Across almost every industry, from CPG to construction to hospitality to financial services, virtually every company in the world is trying to position themselves as a technology company. Apple, the world’s largest company, just closed out their first quarter of 2021 with revenue up 54% year-over-year and a market cap of $2.24 trillion. It’s been a decade since Marc Andreessen, co-founder and general partner of venture capital firm Andreessen Horowitz, said “Software is eating the world.” It was a provocative statement at the time but now feels blatantly obvious (like most provocative statements ten years in the rear view mirror).
From our vantage point in April 2021, with spring springing and our vaccine injected arms just sore enough to remind us of the hope that we’ll have a normal-ish late-ish summer, technology has clearly been the hero of the last year. Perhaps the most unprecedented thing about our unprecedented year was the rate of technology adoption, both internally (Microsoft Teams saw 894% growth from March to June 2020) and externally (84% of execs interviewed by HBR agreed new business opportunities are emerging as their organization digitally transforms). CIOs entered 2021 with a much bigger seat at the C-Suite table than ever before:
— Angus Loten, Wall Street Journal, CIOs Enter 2021 With Expanded Role, https://www.wsj.com/articles/cios-enter-2021-with-expanded-role-11609849800
The impact isn’t just limited to CIOs. We agree with our friends at Accenture: every leader is now a technology leader (follows naturally from every company wanting to be a tech company). All leaders regardless of their remit have to keep technology in mind, at the ever-accelerating pace of change we often talk about in these posts. That pressure is increasingly keenly felt as priorities keep shifting in response to ever changing market conditions. The luxury of having years to plan and implement new technology is a thing of the past. Successful internal and external launches are now measured in weeks.
Survival of the fastest tech delivery
A few years before Andreessen’s famous quote, Jim Barksdale, famous as the VC who backed Netscape’s original web browser, financed a company called Spread Networks. He spent two years digging a trench between Chicago and New York to lay a one-inch wide, dead straight fiber-optic cable. It saved 100 miles and 3 milliseconds off the previous route, meaning automated algorithmic stock traders on either end to save three one-thousandths of a second. Although their tech has since become obsolete (Spread was acquired in November 2017 for approx. $127m after investing at least $300m in that cable), that need for speed has never been replaced.
Thankfully tech delivery projects aren’t measured in milliseconds, but the competitive advantage faster delivery creates is the same. You could win against competitors a few years ago by being the one who proactively delivered tech transformations rather than the ones who delivered it deep in a fail state (we’ve been calling this out since at least 2017: see my Transformation is a Fail State talk at Constellation Research’s Connected Enterprise event). The bar’s been raised and now you have to assume everyone is transforming in parallel. The fastest will survive and thrive. The rest will perish.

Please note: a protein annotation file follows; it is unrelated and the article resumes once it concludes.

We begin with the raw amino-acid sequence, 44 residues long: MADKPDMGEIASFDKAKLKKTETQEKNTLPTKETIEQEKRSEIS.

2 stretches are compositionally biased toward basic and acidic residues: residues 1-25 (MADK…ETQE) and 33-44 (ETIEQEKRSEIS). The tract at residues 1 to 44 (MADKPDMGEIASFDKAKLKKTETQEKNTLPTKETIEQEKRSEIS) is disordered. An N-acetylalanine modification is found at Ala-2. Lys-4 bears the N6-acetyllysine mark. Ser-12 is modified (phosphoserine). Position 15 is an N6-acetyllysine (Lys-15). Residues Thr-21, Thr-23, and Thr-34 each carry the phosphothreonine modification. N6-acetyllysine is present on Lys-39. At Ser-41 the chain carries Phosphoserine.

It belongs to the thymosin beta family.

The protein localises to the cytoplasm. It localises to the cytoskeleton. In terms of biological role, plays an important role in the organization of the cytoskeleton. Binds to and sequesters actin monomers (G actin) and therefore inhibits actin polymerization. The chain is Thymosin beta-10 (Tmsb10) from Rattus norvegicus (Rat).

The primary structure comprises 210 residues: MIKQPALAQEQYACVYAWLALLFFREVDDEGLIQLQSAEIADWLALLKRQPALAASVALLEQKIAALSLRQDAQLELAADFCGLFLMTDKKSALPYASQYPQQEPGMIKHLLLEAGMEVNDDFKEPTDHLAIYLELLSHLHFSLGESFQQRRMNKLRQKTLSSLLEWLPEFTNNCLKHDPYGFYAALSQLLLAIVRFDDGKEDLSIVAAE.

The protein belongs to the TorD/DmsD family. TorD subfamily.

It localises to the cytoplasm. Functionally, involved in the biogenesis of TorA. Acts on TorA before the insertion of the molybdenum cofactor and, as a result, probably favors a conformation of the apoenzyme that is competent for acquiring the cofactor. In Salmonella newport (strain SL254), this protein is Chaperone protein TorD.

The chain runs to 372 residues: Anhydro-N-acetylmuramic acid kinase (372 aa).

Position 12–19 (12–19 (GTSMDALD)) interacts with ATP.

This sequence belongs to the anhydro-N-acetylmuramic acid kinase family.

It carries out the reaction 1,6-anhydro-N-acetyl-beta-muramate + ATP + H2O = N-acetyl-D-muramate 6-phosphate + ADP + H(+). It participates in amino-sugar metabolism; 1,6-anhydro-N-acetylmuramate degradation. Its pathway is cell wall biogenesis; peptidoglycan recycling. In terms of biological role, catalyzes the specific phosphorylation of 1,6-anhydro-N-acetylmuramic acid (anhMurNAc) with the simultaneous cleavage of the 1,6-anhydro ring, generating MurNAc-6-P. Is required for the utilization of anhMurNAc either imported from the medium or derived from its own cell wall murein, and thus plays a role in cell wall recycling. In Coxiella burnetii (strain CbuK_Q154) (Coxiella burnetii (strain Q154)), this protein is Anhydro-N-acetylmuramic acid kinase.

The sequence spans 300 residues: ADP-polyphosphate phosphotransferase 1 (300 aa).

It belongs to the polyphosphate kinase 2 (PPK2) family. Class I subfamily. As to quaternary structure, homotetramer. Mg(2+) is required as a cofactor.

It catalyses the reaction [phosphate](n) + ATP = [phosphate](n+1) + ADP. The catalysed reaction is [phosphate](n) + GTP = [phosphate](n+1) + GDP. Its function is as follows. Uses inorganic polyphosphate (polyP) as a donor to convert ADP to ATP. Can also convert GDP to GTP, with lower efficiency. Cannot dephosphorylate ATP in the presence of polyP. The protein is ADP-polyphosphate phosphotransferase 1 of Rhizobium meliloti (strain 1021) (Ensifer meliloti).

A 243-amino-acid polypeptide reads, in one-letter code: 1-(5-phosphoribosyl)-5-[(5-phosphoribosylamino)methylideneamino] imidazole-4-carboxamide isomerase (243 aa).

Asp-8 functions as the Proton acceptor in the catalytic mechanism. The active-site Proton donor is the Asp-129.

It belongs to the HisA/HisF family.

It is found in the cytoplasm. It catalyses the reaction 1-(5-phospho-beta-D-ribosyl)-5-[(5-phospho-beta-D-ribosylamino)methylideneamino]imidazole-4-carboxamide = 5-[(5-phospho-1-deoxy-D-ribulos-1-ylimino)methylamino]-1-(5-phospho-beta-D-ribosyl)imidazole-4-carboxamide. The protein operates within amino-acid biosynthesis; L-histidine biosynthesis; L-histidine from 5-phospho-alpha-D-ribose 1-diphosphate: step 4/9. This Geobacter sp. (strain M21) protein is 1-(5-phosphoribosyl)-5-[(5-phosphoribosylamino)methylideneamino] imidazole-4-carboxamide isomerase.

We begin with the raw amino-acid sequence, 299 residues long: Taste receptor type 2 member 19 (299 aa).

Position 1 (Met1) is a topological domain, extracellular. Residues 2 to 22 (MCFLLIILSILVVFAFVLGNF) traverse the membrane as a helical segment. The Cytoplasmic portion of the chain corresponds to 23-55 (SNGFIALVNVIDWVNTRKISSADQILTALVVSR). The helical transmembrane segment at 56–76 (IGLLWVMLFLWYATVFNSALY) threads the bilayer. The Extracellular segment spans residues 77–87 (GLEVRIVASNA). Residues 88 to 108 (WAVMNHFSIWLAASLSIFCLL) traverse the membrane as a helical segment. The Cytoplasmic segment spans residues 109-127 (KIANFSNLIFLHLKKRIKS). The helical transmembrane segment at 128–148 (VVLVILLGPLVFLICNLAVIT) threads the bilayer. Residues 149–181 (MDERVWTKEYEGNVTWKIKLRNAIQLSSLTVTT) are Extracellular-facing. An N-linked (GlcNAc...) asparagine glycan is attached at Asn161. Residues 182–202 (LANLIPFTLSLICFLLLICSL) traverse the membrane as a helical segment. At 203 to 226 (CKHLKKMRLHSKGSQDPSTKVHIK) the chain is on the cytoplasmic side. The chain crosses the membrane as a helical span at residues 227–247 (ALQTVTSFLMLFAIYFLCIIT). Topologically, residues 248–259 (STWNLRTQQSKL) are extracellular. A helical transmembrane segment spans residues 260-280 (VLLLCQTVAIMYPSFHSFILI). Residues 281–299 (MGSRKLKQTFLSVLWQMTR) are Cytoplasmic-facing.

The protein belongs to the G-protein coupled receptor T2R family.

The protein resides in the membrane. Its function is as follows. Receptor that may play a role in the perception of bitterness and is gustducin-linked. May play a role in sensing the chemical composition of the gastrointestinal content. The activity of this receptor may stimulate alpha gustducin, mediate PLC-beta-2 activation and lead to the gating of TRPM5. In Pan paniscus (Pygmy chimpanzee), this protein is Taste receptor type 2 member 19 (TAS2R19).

Delivery technology in 2021
CIOs across the board are reporting significant increases in their operating budgets (IDG is reporting 49% of IT leaders anticipate their tech budgets will increase in 2021), which will fuel their ongoing delivery of new collaboration tools, return to office technologies, and expansion of other internal platforms. It will also fund the ongoing delivery of customer-facing technology platforms to support redefined business models and to power new product and service offerings. You used to know you could always bet on death and taxes — now you can add expanding IT budgets and faster tech delivery as near certainties.
So what does that mean for today’s leadership, especially in tech? Remove every possible obstacle, internal and external, to achieve better results faster. Look for shortcuts by leveraging proven approaches rather than reinventing the wheel on delivery and outcomes at the same time. Work cross-silo to ensure that internal tools are meeting rapidly changing team member needs for new ways to work and safe return to offices (remember: if you can get hacked through a wifi-connected fish tank thermometer you can get hacked through a COVID air purifier or any of other new safety equipment showing up in your offices!). With the increasing profile of tech leaders and the importance of their seat at the executive table comes a more pressing need to be able to analyze, understand, and communicate progress and time-to-value to stakeholders of critical projects, so find or make the time to brush up on the business side of your skillset.
For our partners in professional services, who help their clients deliver tech projects, it means rapid growth and leveraging your existing IP and approaches to speed timelines and reduce risks. It’s a busy time for tech consulting and it’s only going to get busier. For our direct customers, around the world, it means launching tools like Conductor to plan, orchestrate, and deliver their most critical tech delivery faster and more reliably with less risk.
Enterprise Orchestration Era webinar series
We launched our Enterprise Orchestration Era webinar series offering individual sessions, each focused on a topic that enterprises are grappling with. In each webinar, we share the knowledge and expertise we’ve gained over the years, customer case studies, and Conductor features that help leading enterprises orchestrate their teams. I hope you’ll join our next session on Accelerate Time to Value: Improve New Technology Delivery Orchestrated with Sensei Labs Conductor Platform, or take a look through our past sessions and watch some of the on-demand recordings.